Also, there is this definition that Zimmerman offers us regarding Play. Wherein he says that play is freedom of choice within a fixed structure. Play exists because of the rules and constrains and in spite of them as well. Here, I find that either I do not understand it enough or I might need further exploration, as I am concerned about how to be convincing and compelling enough that this play will be able to take place within the systems I create.

In conclusion I think that Zimmerman was really trying to push for a certain kind of value in all these things and how we might exact pleasure from it. Pleasure from the media that is intrinsic to the media itself, differing from say a book or a film. I think his points will be good to negotiate this and find a way to start. I hope, though, for the ideas to form more organically and in a way not prioritizing or setting limits for any of these interconnected concepts.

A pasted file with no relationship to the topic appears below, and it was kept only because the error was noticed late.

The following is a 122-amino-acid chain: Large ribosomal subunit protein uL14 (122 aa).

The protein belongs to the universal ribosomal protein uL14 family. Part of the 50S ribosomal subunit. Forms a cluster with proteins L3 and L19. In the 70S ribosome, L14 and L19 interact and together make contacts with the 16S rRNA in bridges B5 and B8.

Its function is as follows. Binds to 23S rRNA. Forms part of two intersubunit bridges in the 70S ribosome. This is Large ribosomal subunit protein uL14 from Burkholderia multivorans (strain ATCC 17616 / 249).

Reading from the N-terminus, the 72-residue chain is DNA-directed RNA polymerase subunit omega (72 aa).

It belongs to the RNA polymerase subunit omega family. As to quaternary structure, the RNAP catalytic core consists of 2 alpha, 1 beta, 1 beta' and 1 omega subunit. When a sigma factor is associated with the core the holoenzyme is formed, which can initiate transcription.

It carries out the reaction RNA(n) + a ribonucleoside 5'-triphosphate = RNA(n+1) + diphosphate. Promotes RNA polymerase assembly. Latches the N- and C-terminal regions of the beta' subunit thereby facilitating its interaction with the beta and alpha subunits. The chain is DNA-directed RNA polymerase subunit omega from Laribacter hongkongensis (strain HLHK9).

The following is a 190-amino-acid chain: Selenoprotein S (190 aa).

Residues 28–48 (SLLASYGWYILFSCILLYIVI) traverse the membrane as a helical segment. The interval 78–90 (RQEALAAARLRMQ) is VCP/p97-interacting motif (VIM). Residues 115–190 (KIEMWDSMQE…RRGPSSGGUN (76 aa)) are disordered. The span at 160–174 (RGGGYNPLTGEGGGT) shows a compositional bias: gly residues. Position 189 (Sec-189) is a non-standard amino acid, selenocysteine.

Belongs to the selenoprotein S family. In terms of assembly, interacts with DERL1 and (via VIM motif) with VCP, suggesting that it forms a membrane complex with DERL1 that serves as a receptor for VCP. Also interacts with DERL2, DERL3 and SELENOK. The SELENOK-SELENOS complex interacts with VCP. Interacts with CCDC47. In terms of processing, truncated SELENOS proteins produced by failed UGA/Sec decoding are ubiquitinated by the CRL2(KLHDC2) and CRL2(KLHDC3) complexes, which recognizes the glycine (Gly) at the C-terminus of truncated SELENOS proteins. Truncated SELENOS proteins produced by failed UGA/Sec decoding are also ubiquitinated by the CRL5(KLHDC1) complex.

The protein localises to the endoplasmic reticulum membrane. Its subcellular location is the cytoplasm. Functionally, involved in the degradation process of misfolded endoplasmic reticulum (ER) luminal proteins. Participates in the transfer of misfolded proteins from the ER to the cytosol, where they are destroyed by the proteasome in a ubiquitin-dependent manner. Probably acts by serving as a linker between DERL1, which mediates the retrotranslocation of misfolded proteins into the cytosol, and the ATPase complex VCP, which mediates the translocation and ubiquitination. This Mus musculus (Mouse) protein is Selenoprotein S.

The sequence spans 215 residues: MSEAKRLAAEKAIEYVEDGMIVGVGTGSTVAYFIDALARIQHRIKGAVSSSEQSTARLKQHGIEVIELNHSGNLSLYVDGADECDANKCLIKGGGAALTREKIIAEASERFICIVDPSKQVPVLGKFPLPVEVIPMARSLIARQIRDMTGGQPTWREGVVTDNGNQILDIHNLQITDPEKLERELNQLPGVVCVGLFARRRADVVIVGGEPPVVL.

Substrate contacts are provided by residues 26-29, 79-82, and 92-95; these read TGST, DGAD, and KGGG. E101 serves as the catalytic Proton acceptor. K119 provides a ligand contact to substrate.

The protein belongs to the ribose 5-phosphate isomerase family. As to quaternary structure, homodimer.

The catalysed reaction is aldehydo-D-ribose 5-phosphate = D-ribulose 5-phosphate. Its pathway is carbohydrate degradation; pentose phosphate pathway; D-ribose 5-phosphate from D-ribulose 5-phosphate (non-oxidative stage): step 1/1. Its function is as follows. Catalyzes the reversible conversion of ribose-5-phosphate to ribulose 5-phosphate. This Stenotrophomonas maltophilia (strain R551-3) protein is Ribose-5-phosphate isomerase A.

“I think the key divide between the interactive media and the narrative media is the difficulty in opening up an emphatic pathway between the gamer and the character, as differentiated from the audience and the characters in a movie or a television show.”

Steven Spielberg